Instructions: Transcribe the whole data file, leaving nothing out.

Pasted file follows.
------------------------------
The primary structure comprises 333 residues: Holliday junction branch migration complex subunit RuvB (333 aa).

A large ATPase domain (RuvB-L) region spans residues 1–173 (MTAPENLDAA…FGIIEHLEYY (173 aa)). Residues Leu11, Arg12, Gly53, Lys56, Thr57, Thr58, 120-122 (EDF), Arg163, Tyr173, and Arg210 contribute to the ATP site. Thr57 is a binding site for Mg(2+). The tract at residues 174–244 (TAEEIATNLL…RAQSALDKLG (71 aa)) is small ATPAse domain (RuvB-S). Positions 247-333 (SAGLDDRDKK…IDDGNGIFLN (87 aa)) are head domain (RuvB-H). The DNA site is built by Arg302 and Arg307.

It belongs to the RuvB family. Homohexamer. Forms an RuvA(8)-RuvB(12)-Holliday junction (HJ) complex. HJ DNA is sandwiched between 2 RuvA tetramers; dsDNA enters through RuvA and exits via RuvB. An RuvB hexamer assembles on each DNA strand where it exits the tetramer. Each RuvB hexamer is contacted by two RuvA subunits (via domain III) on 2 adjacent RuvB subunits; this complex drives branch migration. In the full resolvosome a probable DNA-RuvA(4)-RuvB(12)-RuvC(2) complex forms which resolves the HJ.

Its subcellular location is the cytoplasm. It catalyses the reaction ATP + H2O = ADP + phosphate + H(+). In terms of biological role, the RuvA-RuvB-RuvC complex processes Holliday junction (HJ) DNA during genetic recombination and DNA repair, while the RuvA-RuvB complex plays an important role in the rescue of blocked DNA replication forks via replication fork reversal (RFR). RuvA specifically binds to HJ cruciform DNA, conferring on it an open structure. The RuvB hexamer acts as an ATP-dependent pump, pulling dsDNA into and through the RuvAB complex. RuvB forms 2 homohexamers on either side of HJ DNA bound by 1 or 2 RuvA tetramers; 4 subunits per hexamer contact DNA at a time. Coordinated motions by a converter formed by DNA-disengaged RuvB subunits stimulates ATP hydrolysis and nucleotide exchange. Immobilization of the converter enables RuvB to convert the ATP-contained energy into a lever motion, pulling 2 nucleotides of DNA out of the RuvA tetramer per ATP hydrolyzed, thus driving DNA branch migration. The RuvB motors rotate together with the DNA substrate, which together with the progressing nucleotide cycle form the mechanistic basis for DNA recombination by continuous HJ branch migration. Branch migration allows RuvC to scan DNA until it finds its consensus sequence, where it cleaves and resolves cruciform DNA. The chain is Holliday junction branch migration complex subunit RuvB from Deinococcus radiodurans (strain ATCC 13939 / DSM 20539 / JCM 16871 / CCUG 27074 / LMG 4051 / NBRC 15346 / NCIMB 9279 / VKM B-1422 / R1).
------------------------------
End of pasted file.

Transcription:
The primary structure comprises 333 residues: Holliday junction branch migration complex subunit RuvB (333 aa).

A large ATPase domain (RuvB-L) region spans residues 1–173 (MTAPENLDAA…FGIIEHLEYY (173 aa)). Residues Leu11, Arg12, Gly53, Lys56, Thr57, Thr58, 120-122 (EDF), Arg163, Tyr173, and Arg210 contribute to the ATP site. Thr57 is a binding site for Mg(2+). The tract at residues 174–244 (TAEEIATNLL…RAQSALDKLG (71 aa)) is small ATPAse domain (RuvB-S). Positions 247-333 (SAGLDDRDKK…IDDGNGIFLN (87 aa)) are head domain (RuvB-H). The DNA site is built by Arg302 and Arg307.

It belongs to the RuvB family. Homohexamer. Forms an RuvA(8)-RuvB(12)-Holliday junction (HJ) complex. HJ DNA is sandwiched between 2 RuvA tetramers; dsDNA enters through RuvA and exits via RuvB. An RuvB hexamer assembles on each DNA strand where it exits the tetramer. Each RuvB hexamer is contacted by two RuvA subunits (via domain III) on 2 adjacent RuvB subunits; this complex drives branch migration. In the full resolvosome a probable DNA-RuvA(4)-RuvB(12)-RuvC(2) complex forms which resolves the HJ.

Its subcellular location is the cytoplasm. It catalyses the reaction ATP + H2O = ADP + phosphate + H(+). In terms of biological role, the RuvA-RuvB-RuvC complex processes Holliday junction (HJ) DNA during genetic recombination and DNA repair, while the RuvA-RuvB complex plays an important role in the rescue of blocked DNA replication forks via replication fork reversal (RFR). RuvA specifically binds to HJ cruciform DNA, conferring on it an open structure. The RuvB hexamer acts as an ATP-dependent pump, pulling dsDNA into and through the RuvAB complex. RuvB forms 2 homohexamers on either side of HJ DNA bound by 1 or 2 RuvA tetramers; 4 subunits per hexamer contact DNA at a time. Coordinated motions by a converter formed by DNA-disengaged RuvB subunits stimulates ATP hydrolysis and nucleotide exchange. Immobilization of the converter enables RuvB to convert the ATP-contained energy into a lever motion, pulling 2 nucleotides of DNA out of the RuvA tetramer per ATP hydrolyzed, thus driving DNA branch migration. The RuvB motors rotate together with the DNA substrate, which together with the progressing nucleotide cycle form the mechanistic basis for DNA recombination by continuous HJ branch migration. Branch migration allows RuvC to scan DNA until it finds its consensus sequence, where it cleaves and resolves cruciform DNA. The chain is Holliday junction branch migration complex subunit RuvB from Deinococcus radiodurans (strain ATCC 13939 / DSM 20539 / JCM 16871 / CCUG 27074 / LMG 4051 / NBRC 15346 / NCIMB 9279 / VKM B-1422 / R1).